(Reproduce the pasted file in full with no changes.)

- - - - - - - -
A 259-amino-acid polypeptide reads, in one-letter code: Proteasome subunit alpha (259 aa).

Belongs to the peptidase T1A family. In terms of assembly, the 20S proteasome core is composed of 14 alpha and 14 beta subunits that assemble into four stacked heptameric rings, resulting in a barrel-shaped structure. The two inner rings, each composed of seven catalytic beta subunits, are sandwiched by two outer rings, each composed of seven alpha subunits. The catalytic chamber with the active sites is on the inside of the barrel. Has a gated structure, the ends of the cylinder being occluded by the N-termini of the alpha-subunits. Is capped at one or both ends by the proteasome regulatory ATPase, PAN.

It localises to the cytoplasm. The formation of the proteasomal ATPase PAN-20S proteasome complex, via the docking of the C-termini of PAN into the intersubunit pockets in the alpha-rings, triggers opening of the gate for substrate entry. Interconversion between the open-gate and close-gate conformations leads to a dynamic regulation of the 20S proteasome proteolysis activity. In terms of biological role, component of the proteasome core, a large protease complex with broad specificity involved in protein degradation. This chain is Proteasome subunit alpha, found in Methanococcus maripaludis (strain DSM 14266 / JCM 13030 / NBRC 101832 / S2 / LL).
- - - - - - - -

A 259-amino-acid polypeptide reads, in one-letter code: Proteasome subunit alpha (259 aa).

Belongs to the peptidase T1A family. In terms of assembly, the 20S proteasome core is composed of 14 alpha and 14 beta subunits that assemble into four stacked heptameric rings, resulting in a barrel-shaped structure. The two inner rings, each composed of seven catalytic beta subunits, are sandwiched by two outer rings, each composed of seven alpha subunits. The catalytic chamber with the active sites is on the inside of the barrel. Has a gated structure, the ends of the cylinder being occluded by the N-termini of the alpha-subunits. Is capped at one or both ends by the proteasome regulatory ATPase, PAN.

It localises to the cytoplasm. The formation of the proteasomal ATPase PAN-20S proteasome complex, via the docking of the C-termini of PAN into the intersubunit pockets in the alpha-rings, triggers opening of the gate for substrate entry. Interconversion between the open-gate and close-gate conformations leads to a dynamic regulation of the 20S proteasome proteolysis activity. In terms of biological role, component of the proteasome core, a large protease complex with broad specificity involved in protein degradation. This chain is Proteasome subunit alpha, found in Methanococcus maripaludis (strain DSM 14266 / JCM 13030 / NBRC 101832 / S2 / LL).